Slip history of the La Cruz fault: Development of a late Miocene transformin response to increased rift obliquity in the northern Gulf of California

Tectonophysics
By: , and 

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Abstract

The Gulf of California rift has accommodated oblique divergence of the Pacific and North America plates in north-western México since Miocene time. Due to its infancy, its rifted margins preserve a rare onshore record of early continental break-up processes and an opportunity to investigate the role of rift obliquity in strain localization. We map rift-related structures and syn-tectonic basins on southern Isla Tiburón, a proximal onshore exposure of the rifted North America margin. We integrate analysis and geochronology of syn-tectonic sedimentary basins and mapping of crosscutting relationships to characterize the style and timing of fault activity. On southern Isla Tiburón, an early phase of extension initiated between~19–17 Ma and ~12.2Ma. Subsequently, these normal faults and related basins were cut by the La Cruz strike-slip fault and buried by deposits of the La Cruz basin, an elongate, fault-controlled trough coextensive with the La Cruz fault. Crosscutting relationships show that the NW-striking La Cruz fault accrued 5 ± 2 km of dextral slip ~8–4 Ma. The La Cruz fault and parallel Tiburón transform were kinematically linked to detachment faulting that accommodated latest Miocene to Pliocene oblique opening of the offshore Upper Tiburón pull-apart basin. The onset of strike-slip faulting on Isla Tiburón was synchronous with the ~8–6 Ma onset of transform faulting and basin formation along >1000 km of the reconstructed Pacific-NorthAmerica plate boundary. This transition coincides with the commencement of a clockwise azimuthal shift in Pacific-North America relative plate motion that increased the obliquity of the Gulf of California rift and formed the Gulf of California shear zone. The record from the proto-Gulf of California illustrates how highly oblique rift geometries, where transform faults are kinematically linked to pull-apart basins, enhance the ability of continental lithosphere to rupture and, ultimately, hasten the formation of new oceanic rift basins.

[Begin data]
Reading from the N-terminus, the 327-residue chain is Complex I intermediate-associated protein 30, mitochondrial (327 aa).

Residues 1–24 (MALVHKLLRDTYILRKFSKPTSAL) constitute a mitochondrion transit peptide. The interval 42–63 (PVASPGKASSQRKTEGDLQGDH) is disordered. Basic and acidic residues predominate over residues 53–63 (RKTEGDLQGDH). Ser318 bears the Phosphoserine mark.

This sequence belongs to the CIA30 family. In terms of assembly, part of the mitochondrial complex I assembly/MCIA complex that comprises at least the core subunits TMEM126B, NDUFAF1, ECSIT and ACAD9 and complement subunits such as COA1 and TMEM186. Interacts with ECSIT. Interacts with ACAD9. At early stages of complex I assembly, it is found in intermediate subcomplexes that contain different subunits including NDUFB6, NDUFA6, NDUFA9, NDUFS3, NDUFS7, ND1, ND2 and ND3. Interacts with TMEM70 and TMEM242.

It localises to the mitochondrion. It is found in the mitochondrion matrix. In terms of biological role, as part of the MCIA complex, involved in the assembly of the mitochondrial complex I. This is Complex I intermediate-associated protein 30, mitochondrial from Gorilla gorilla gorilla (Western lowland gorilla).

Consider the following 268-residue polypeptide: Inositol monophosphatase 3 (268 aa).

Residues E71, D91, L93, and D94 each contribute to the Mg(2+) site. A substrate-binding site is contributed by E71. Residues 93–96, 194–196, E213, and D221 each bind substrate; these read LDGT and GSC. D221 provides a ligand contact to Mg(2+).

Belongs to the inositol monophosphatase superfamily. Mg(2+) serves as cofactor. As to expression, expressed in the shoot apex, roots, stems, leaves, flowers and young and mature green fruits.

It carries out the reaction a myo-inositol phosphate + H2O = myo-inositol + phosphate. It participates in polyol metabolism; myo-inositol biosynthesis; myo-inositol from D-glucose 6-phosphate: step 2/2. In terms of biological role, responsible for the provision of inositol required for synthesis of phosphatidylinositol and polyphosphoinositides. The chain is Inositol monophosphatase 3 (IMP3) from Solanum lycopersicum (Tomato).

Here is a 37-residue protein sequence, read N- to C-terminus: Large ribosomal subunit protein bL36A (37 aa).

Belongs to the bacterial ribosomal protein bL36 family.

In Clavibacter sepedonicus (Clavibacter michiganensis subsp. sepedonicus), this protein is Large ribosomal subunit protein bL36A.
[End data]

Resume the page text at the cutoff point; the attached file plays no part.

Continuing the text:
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Additional publication details

Publication type Article
Publication Subtype Journal Article
Title Slip history of the La Cruz fault: Development of a late Miocene transformin response to increased rift obliquity in the northern Gulf of California
Series title Tectonophysics
DOI 10.1016/j.tecto.2016.06.013
Volume 693
Year Published 2018
Language English
Publisher Elsevier
Contributing office(s) Earthquake Science Center
Description 27 p.
First page 409
Last page 435
Country Mexico
Other Geospatial Gulf of California